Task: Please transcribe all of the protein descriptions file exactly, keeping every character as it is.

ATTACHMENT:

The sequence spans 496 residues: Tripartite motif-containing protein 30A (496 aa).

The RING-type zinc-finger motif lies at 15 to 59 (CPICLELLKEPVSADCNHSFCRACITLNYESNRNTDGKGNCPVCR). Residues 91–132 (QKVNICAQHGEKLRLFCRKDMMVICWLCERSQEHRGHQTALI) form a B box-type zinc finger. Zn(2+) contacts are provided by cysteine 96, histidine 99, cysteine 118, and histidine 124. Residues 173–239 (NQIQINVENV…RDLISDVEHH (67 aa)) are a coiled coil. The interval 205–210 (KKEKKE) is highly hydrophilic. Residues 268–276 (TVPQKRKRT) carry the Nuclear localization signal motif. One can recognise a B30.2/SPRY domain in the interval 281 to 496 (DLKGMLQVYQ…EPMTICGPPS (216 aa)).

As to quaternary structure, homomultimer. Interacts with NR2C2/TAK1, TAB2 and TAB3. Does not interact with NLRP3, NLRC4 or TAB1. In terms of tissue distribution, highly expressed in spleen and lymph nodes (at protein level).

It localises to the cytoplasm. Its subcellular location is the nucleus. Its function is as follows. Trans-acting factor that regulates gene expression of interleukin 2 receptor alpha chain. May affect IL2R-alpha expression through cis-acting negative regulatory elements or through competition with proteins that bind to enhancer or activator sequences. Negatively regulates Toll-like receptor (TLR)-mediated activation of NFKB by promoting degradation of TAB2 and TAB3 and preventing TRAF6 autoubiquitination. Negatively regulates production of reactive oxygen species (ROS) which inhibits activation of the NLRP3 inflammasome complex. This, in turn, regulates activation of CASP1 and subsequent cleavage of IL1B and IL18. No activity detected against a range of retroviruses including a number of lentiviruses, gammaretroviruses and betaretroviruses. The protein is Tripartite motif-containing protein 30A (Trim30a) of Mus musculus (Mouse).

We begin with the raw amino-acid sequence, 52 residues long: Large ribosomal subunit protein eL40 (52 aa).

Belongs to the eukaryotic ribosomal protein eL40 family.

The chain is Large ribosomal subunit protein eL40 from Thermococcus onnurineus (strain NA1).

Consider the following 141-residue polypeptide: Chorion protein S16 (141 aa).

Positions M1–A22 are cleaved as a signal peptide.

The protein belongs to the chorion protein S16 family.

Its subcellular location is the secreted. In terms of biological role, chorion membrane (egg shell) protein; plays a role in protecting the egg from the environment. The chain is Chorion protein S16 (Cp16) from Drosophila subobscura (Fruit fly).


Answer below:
The sequence spans 496 residues: Tripartite motif-containing protein 30A (496 aa).

The RING-type zinc-finger motif lies at 15 to 59 (CPICLELLKEPVSADCNHSFCRACITLNYESNRNTDGKGNCPVCR). Residues 91–132 (QKVNICAQHGEKLRLFCRKDMMVICWLCERSQEHRGHQTALI) form a B box-type zinc finger. Zn(2+) contacts are provided by cysteine 96, histidine 99, cysteine 118, and histidine 124. Residues 173–239 (NQIQINVENV…RDLISDVEHH (67 aa)) are a coiled coil. The interval 205–210 (KKEKKE) is highly hydrophilic. Residues 268–276 (TVPQKRKRT) carry the Nuclear localization signal motif. One can recognise a B30.2/SPRY domain in the interval 281 to 496 (DLKGMLQVYQ…EPMTICGPPS (216 aa)).

As to quaternary structure, homomultimer. Interacts with NR2C2/TAK1, TAB2 and TAB3. Does not interact with NLRP3, NLRC4 or TAB1. In terms of tissue distribution, highly expressed in spleen and lymph nodes (at protein level).

It localises to the cytoplasm. Its subcellular location is the nucleus. Its function is as follows. Trans-acting factor that regulates gene expression of interleukin 2 receptor alpha chain. May affect IL2R-alpha expression through cis-acting negative regulatory elements or through competition with proteins that bind to enhancer or activator sequences. Negatively regulates Toll-like receptor (TLR)-mediated activation of NFKB by promoting degradation of TAB2 and TAB3 and preventing TRAF6 autoubiquitination. Negatively regulates production of reactive oxygen species (ROS) which inhibits activation of the NLRP3 inflammasome complex. This, in turn, regulates activation of CASP1 and subsequent cleavage of IL1B and IL18. No activity detected against a range of retroviruses including a number of lentiviruses, gammaretroviruses and betaretroviruses. The protein is Tripartite motif-containing protein 30A (Trim30a) of Mus musculus (Mouse).

We begin with the raw amino-acid sequence, 52 residues long: Large ribosomal subunit protein eL40 (52 aa).

Belongs to the eukaryotic ribosomal protein eL40 family.

The chain is Large ribosomal subunit protein eL40 from Thermococcus onnurineus (strain NA1).

Consider the following 141-residue polypeptide: Chorion protein S16 (141 aa).

Positions M1–A22 are cleaved as a signal peptide.

The protein belongs to the chorion protein S16 family.

Its subcellular location is the secreted. In terms of biological role, chorion membrane (egg shell) protein; plays a role in protecting the egg from the environment. The chain is Chorion protein S16 (Cp16) from Drosophila subobscura (Fruit fly).